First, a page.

But investors cheered the news anyway, sending the stock up 97 cents to $8 in morning trading.
Revenue for the second quarter was $90.7 million, up 126 percent from the year-ago quarter, but short of the $109.87 million predicted by analysts polled by First Call. Ariba, which had lowered earnings expectations earlier this month, reported a net loss excluding certain special charges of $48.3 million, or 20 cents per share, matching estimates.
Shares were off 18 cents to $6.85 in premarket trading on the Island ECN electronic trading network.
Earlier this month, Ariba delivered a warning. It announced it would fall short of sales and earnings predictions, lay off about a third of its staff, and cancel a planned acquisition of Agile Software.
Ariba makes procurement software that helps companies automate purchasing. To that package, the Agile acquisition was supposed to add supply-chain management--software that helps companies and their partners add, update and manage products throughout the manufacturing supply chain.
The company took a charge of $33.6 million related to equity investments and costs related to the cancelled Agile acquisition during the quarter.
The charges include a write-off of $24 million to discount investments made in privately held electronic marketplaces--a market the company does not see improving anytime soon.
It also wrote off $1.4 billion in goodwill related to its acquisition of marketplace company Tradex. "Given the limited opportunity for public marketplaces, its value has been impaired and we are writing it down," the company said. Ariba acquired Tradex in December 1999 for $1.86 billion.
"The slowdown in both the economy and technology spending impacted our business more dramatically than we had expected," Chief Financial Officer Bob Calderoni said in a statement.
"While the current uncertain market conditions provide low visibility going forward, we took decisive and immediate actions to realign our expense structure to reflect today's economic realities," he said. "We believe a strong focus on operational efficiencies and financial discipline will help us weather the current environment and should position us well as the economy recovers."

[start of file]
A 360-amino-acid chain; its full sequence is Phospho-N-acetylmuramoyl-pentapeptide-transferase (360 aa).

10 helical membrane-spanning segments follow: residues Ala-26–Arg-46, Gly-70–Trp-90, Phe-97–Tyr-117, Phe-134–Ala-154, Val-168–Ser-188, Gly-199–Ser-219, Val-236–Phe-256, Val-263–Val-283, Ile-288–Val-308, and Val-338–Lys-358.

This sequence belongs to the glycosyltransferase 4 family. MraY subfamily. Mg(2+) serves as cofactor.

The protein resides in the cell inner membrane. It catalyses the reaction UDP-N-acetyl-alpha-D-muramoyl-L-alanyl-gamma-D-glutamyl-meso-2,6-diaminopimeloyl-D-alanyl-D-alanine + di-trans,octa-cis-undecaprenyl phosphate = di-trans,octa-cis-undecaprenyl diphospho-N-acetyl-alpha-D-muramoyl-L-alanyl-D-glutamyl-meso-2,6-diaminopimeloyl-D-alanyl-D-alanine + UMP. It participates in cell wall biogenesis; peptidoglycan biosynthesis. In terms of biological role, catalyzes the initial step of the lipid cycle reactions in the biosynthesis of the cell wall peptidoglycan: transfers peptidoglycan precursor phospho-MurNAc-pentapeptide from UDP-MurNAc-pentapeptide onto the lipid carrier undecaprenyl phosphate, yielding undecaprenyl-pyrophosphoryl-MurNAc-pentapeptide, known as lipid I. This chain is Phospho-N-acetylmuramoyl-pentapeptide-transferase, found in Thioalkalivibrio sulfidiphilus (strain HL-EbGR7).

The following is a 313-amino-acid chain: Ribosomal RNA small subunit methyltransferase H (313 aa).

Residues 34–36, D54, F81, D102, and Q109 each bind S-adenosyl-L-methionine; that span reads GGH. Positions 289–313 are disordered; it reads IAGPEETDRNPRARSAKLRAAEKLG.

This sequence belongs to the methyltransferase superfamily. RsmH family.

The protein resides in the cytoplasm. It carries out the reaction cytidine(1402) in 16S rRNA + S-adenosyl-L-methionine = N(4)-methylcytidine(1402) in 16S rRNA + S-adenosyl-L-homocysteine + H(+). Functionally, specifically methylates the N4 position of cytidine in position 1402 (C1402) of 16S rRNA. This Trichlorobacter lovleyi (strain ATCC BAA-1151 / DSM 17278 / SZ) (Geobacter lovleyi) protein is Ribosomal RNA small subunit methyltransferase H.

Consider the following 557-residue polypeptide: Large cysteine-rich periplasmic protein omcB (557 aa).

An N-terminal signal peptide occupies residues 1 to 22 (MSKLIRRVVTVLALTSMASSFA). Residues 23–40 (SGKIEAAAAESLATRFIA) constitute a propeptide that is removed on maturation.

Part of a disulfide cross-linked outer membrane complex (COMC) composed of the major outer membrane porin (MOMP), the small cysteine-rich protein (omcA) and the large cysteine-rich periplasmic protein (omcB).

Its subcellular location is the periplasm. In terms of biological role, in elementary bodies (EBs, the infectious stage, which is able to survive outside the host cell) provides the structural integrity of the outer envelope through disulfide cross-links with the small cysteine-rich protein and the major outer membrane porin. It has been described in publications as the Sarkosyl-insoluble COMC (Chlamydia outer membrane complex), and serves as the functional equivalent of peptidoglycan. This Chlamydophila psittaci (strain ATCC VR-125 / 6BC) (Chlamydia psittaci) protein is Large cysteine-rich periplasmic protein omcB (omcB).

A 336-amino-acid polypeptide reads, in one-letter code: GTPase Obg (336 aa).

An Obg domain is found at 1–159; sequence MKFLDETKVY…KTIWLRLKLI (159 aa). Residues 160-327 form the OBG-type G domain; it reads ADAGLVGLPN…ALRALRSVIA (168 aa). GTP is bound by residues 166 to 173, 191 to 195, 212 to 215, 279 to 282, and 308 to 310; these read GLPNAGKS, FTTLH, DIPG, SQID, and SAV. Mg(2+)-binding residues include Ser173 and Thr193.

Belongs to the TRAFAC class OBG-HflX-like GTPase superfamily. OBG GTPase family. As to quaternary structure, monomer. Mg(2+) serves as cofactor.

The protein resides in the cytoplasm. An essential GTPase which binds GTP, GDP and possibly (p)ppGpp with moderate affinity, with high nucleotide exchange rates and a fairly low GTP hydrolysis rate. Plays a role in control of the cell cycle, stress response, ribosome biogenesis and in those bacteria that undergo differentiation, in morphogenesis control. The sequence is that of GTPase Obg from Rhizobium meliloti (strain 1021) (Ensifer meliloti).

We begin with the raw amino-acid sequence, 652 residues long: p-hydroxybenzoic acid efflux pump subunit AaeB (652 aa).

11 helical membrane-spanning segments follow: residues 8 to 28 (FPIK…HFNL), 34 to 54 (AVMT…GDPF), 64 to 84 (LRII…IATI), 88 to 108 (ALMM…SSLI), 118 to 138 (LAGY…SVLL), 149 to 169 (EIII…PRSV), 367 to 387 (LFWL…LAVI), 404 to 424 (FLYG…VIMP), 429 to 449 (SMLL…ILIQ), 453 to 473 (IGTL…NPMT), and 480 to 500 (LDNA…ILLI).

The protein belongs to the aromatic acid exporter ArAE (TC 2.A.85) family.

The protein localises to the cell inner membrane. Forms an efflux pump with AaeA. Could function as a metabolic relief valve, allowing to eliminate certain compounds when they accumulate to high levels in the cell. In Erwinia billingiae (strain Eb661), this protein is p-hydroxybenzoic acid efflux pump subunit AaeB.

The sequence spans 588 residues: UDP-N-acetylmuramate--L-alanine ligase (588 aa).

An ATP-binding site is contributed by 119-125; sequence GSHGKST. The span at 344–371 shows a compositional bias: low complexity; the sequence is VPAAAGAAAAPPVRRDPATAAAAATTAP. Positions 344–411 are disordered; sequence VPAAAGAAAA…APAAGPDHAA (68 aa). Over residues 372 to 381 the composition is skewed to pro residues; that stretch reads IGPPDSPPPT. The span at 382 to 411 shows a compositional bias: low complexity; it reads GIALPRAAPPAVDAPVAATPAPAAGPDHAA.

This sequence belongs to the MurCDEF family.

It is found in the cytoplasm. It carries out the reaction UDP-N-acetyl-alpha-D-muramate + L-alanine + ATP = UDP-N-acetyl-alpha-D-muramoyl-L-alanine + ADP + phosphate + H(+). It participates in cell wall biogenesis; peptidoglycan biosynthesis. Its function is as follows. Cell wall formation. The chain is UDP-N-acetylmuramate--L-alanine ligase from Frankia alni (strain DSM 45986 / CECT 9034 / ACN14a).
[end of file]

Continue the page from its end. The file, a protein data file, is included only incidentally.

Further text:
Calderoni said revenue for the third quarter should remain the same or decrease but noted that it's dependent on there being "no change in IT spending."
The company could return to a break-even point once revenue reaches $105 million to $110 million, he said. The company was able to lower that from earlier projections of about $150 million due to cost-cutting.
But executives were not putting any time frame on a return to profitability.
"The question I constantly get asked is, "When is it going to turn around? Have we hit the bottom?" and I don't think anybody knows the answer," CEO Keith Krach said. "Our strategy is to be very prudent in terms of business planning functions. (We're) not going to forecast an uptick till we see that in revenue numbers."
Competitors warn as well
Ariba's news was sandwiched by warnings from Ariba competitors i2 Technologies and Commerce One, although neither warning was as steep as Ariba's.
Last night, Commerce One reported a loss $25.5 million, or 11 cents per share, in the first quarter, compared with a loss of $14 million, or 9 cents per share, in 2000. That matched the lowered expectations set by Wall Street analysts, according to First Call.
Commerce One posted revenue of $170.3 million, up from $35 million a year ago and roughly even with analysts' expectations of $170.54 million.
That company's relationship with German software giant SAP was met with mixed opinions from analysts. The partnership guarantees Commerce One a good chunk of business and has been instrumental in helping it stave off some of the problems faced by its competitors. SAP now accounts for nearly 50 percent of license fees during the quarter.
While some analysts applauded the deal, pointing to the additional revenue, others expressed concern about an imbalance of power. SAP, which normally prepays royalties one quarter in advance to Commerce One, did not do so this quarter, causing deferred revenue (revenue received in advance of sale) to drop by as much as $35 million or more, ING Barings analyst William P. Lanzon said.
"Over the past three quarters, this relationship has developed into somewhat of a double-edged sword," he wrote. While without SAP, Commerce One would not have "the comprehensive functionality, incomparable distribution, international presence, or the 13,000 fertile prospects that it would need to compete...SAP clearly has complete control as to the timing of these royalty flows, resulting in substantial revenue and bookings volatility," Lanzon said.